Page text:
Paint makers go online for youth
Benjamin Moore’s new interactive site lets users explore their love of color along with the brand
Paint manufacturers Sherwin-Williams and Benjamin Moore are looking to reach younger consumers to spread the word about home decorating, and they are doing so on the Web.
Benjamin Moore has debuted a new line of paints called Ben, in a move to reach a younger audience. To introduce the new line to market, the paint brand worked with digital agency AKQA to create a new interactive Web site to help consumers choose colors.
Created by the AKQA New York office, Paintwithben.com is a site where visitors can select colors by mood, can play color games and are asked to “Express your vision of color.”
“The strategy focused on the color benefits of the brand,” said Mehera O'Brien, creative director at AKQA, via e-mail to DMNews. “We specifically wanted to showcase some of the fun, vibrant colors in the palette, which we thought would appeal to the target.”
This new Ben line was developed to target a 20-30 something audience, who may be first-time homeowners. This is an expansion from Benjamin Moore's flagship audience, a slightly older, more affluent homeowner, who often works with interior decorators, and where the color decisions are primarily made by women. The younger couples targeted by the Ben line tend to make the decisions together and are often doing the painting without a decorator.
“They are digitally savvy,” said O'Brien. “They do research online to learn how to tackle home décor projects and to get inspired. They are engaged by social media and have a willingness to share their lives with others like them.”
The idea for the interactive site came out of AKQA's brainstorming sessions in which the team had a discussion “about some of the funny color names, which colors we might prefer in our homes and why, and how colors are associated to moods and ideas that are unique to us as individuals.”
This led to the idea of a word association game, where users could see a word and their own color interpretation.
“To explain their selection, we wanted users to be able to provide a personal story, which we limited to 140 characters as a nod to Twitter,” added O'Brien.
While it's not the first digitally interactive effort from Benjamin Moore, “it is the first of its kind for us where it allows users to enter their own thoughts and ideas around color,” said Maureen Germinder, the company's senior manager for digital media services.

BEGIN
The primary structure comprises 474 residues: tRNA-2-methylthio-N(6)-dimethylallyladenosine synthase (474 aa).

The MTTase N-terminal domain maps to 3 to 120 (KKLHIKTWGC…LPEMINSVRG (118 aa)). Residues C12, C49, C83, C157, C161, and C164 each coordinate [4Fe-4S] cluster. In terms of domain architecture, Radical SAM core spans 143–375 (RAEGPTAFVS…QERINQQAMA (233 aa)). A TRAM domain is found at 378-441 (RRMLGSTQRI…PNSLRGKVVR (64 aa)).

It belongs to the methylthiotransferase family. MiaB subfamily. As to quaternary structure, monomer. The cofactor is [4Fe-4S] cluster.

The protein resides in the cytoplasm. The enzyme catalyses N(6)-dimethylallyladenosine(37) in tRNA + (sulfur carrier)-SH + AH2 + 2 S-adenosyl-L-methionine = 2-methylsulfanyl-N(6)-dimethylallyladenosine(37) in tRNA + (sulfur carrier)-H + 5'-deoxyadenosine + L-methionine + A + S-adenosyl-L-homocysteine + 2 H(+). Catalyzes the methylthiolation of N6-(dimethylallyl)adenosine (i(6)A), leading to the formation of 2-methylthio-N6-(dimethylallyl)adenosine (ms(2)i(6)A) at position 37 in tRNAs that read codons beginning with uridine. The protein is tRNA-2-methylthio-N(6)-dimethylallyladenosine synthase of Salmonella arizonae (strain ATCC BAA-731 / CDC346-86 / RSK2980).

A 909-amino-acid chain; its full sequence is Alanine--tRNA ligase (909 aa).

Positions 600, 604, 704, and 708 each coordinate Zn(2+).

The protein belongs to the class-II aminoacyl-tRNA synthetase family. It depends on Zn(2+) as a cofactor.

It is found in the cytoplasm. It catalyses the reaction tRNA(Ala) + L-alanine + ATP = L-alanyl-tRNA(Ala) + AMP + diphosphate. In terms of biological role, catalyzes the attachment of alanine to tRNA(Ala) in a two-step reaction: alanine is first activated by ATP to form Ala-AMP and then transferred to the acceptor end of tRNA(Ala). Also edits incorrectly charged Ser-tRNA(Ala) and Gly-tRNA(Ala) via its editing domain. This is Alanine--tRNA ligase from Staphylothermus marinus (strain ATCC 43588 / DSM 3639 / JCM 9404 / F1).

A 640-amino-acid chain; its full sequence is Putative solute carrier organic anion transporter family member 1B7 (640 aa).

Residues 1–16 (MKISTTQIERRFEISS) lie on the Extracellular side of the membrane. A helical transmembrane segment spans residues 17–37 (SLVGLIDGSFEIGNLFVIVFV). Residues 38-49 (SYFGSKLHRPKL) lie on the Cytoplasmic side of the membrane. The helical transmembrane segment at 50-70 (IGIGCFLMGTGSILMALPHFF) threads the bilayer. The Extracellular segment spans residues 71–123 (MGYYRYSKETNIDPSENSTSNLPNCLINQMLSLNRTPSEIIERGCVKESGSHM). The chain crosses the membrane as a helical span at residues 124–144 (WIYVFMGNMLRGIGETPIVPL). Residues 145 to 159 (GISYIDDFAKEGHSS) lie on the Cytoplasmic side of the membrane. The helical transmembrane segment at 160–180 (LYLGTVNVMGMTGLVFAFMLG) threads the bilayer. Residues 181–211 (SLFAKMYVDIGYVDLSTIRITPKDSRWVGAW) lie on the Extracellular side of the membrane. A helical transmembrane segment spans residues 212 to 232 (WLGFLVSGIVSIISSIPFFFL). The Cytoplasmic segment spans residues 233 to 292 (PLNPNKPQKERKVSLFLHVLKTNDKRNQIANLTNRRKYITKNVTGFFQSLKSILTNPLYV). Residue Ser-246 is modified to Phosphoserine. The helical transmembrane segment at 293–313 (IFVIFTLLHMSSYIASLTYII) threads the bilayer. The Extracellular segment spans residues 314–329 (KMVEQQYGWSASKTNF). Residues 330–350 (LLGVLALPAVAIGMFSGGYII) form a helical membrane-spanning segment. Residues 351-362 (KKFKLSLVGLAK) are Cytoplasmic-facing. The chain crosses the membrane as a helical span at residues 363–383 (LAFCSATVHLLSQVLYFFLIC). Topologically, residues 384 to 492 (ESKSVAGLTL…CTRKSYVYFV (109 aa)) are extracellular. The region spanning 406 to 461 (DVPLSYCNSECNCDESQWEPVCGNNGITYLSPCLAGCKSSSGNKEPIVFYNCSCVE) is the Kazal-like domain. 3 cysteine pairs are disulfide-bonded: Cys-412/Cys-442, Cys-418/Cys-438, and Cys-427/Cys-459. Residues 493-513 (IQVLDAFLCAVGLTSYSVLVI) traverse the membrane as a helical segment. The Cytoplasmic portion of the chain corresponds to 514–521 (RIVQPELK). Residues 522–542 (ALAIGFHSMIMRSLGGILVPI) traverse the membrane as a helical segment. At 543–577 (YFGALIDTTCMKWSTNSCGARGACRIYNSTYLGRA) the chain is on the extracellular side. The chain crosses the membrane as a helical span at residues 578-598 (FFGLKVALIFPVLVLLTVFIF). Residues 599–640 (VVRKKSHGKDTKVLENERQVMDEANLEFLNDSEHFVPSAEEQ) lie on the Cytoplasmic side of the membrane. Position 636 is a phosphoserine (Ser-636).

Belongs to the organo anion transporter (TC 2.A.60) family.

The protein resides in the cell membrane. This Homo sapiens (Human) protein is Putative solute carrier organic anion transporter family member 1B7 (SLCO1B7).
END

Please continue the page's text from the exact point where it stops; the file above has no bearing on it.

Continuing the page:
“Color means something different to all of us. We feel that everyone interprets color differently and the Color Story area of the PaintWithBen.com site celebrates these various interpretations,” she said.
In addition to the color stories, the site contains product information and links to order color samples and find a retailer.
Sherwin-Williams is working with Cleveland, OH-based interactive agency Zig Marketing, its digital agency of record, to create new digital sites for its consumer brands, Dutch Boy, Pratt and Lambert, and Krylon. The idea is to bring these various paint brands to a larger audience and to reach people through digital channels.
“Sherwin-Williams has been looking at the digital space and wondering if they should get into for some time, so we came up with some digital sites to help show them how it would work,” said Howard Zoss, president of Zig Marketing. “They wanted to take the big step into the water of digital because that's where they think things are going.”
For the Dutch Boy brand, Zig created a Web page called Myhousestinks.com. The site is the destination for a viral campaign sweepstakes, where consumers can write in about the dirtiest room in their house for the chance to win free paint to refreshen it. Entrants can post photos of their site and send it to friends to vote on it. People who vote also are entered into a monthly contest to win free paint and opt-in to receive marketing messages.
Dutch Boy had a new Arm & Hammer paint that literally takes odor out of the air, so it is great for kitchens and bathrooms,” said Mike Smith, creative partner at Zig. “They wanted to take advantage of this great product offering and reach as many people as they could to tell them about it.”
To promote the contest, Zig put the creative up on Facebook, Twitter and on blogs. “The whole impetus is to use the whole viral ability of the Internet to drive people back to the site,” added Smith.
To promote the Krylon brand, an exterior spray paint in a can that has wood staining properties, Zig also created a sweepstakes online. The idea was to promote the fact that the product is easier to use that actually using wood stain, which would in turn save consumers time. The tag line for the campaign was “Save our Saturdays,” and it called users to spend Saturday doing something fun, rather than working on staining.
Consumers are invited to opt-in to receive monthly e-mails with branded sports trivia question and to sign up for a sweepstakes to win prizes. The prizes include tickets to The World Series and big screen TVs.
For the Pratt and Lambert line of high end paint, Sherwin-Williams wanted to get the message out to architects who often recommend the paint to clients. So they created a green design social network where architects could find stories from architecture magazines and share their own work. The site, at Mygreenpallette.com, aims to be an architectural information center, rather than a product site.
“Architects don't buy the paint, they just suggest people use it,” said Smith. “So it is a branding site, with links to the Pratt and Lambert site.”